The Butterfly Effect is a wonderful inspiration by Trudi Sissons who stumbled upon a project called The Butterfly Project hosted by The Holocaust Museum Houston in Texas, USA. The Butterfly Project mandate is to remember the 1,500,000 innocent children who perished as a result of the Holocaust by collecting 1.5 million handmade butterflies. In Spring 2013, these butterflies will then become a break-taking exhibition to serve as a memory of this event.
Why a butterfly? Read on the poem below:
So richly, brightly, dazzlingly yellow
Perhaps if the sun’s tears would sing
against a white stone….
Such, such a yellow
Is carried lightly ’way up high.
It went away I’m sure
because it wished
to kiss the world good-bye.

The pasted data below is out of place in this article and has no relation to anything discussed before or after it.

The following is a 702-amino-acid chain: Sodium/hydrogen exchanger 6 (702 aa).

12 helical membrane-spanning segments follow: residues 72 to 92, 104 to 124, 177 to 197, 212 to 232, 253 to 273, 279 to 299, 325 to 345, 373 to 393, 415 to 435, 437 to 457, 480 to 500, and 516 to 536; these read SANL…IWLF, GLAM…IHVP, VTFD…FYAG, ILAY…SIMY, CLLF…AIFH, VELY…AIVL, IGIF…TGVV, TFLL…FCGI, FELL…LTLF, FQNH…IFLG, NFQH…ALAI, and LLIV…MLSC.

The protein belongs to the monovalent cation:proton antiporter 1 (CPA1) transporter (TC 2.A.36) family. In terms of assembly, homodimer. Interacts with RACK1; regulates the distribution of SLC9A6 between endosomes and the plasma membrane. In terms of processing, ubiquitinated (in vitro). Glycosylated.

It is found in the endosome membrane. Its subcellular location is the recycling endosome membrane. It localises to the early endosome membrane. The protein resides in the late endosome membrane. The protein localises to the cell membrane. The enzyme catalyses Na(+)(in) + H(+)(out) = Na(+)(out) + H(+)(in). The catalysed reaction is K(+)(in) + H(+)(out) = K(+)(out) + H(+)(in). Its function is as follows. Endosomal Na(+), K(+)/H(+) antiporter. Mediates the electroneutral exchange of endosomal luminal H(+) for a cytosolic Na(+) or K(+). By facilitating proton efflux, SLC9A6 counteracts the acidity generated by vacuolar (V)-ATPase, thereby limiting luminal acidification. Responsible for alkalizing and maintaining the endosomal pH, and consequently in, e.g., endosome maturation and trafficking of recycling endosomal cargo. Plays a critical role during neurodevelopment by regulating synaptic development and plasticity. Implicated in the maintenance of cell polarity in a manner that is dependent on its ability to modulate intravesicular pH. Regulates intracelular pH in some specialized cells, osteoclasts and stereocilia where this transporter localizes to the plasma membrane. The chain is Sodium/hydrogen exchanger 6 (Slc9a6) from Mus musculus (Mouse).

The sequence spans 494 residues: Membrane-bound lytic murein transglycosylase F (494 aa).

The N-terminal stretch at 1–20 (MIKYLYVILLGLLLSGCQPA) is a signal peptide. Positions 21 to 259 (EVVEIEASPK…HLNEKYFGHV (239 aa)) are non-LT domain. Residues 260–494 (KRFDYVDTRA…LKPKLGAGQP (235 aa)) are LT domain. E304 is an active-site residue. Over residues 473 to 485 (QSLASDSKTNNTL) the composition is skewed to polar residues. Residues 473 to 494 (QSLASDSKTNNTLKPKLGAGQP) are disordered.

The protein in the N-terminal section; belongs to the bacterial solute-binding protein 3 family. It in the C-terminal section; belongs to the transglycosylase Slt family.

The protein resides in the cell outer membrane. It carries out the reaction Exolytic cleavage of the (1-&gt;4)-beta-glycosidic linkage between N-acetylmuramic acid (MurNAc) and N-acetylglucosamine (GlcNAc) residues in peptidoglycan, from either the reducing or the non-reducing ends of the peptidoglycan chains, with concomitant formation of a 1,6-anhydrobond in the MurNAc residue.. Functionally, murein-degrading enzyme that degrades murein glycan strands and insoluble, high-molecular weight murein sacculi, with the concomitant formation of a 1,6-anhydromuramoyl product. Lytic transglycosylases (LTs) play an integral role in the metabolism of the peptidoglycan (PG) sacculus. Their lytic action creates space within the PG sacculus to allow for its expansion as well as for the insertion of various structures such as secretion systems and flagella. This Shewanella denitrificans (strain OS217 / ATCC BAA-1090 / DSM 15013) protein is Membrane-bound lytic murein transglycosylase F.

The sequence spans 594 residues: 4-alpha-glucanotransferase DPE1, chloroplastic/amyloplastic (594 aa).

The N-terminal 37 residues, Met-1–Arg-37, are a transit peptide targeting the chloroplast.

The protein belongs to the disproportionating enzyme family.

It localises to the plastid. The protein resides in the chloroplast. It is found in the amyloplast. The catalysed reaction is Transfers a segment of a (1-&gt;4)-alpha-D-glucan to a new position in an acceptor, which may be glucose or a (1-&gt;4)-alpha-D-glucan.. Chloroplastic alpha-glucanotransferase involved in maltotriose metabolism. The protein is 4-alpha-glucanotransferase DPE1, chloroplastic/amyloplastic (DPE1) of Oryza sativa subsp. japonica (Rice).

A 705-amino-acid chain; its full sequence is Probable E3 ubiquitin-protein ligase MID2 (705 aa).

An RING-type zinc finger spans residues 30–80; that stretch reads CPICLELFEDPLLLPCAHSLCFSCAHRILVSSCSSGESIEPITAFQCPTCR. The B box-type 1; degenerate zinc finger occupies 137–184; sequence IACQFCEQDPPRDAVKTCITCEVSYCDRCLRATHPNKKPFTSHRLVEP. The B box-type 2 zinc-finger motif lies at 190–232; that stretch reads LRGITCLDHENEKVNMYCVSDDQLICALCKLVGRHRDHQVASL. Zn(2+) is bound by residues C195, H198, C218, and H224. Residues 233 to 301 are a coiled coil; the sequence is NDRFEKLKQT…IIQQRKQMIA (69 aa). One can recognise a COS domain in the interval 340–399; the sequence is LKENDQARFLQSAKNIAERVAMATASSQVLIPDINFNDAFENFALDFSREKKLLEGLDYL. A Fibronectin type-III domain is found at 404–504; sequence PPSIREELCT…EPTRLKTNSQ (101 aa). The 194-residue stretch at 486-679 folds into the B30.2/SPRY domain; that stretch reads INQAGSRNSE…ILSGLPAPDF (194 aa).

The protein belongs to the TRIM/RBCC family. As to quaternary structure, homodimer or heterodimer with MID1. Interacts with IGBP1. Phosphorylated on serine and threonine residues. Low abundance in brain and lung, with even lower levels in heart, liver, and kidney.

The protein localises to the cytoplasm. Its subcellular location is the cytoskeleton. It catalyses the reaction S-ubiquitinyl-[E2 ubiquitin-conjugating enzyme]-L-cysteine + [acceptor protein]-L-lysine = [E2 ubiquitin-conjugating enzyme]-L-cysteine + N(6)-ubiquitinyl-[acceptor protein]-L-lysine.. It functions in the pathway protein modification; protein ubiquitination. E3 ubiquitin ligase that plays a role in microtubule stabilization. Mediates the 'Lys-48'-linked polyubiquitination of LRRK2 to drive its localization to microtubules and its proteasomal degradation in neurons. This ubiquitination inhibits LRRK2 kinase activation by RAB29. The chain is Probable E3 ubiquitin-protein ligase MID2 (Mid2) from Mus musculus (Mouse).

For seven weeks I’ve lived in here
Penned up inside this ghetto.
But I have found what I love here.
The dandelions call to me
And the white chestnut branches in the court.
Only I never saw another butterfly.
That butterfly was the last one.
Butterflies don’t live in here, in the ghetto.
Written by Pavel Friedman, June 4, 1942
Born in Prague on Jan. 7, 1921.
Deported to the Terezin Concentration Camp on April 26, 1942.
Died in Aushchwitz on Sept. 29, 1944.
I created a heart on the upper portion of this butterfly and painted it with watercolors and then created a jeweled-like mosaic on the lower part using magazine cutouts. This butterfly is a symbol of love. The core message that it speaks of is that God is watching over us everyday.
I commemorate this butterfly to the victims of the holocaust. Wherever they are right now I pray that they are at peace.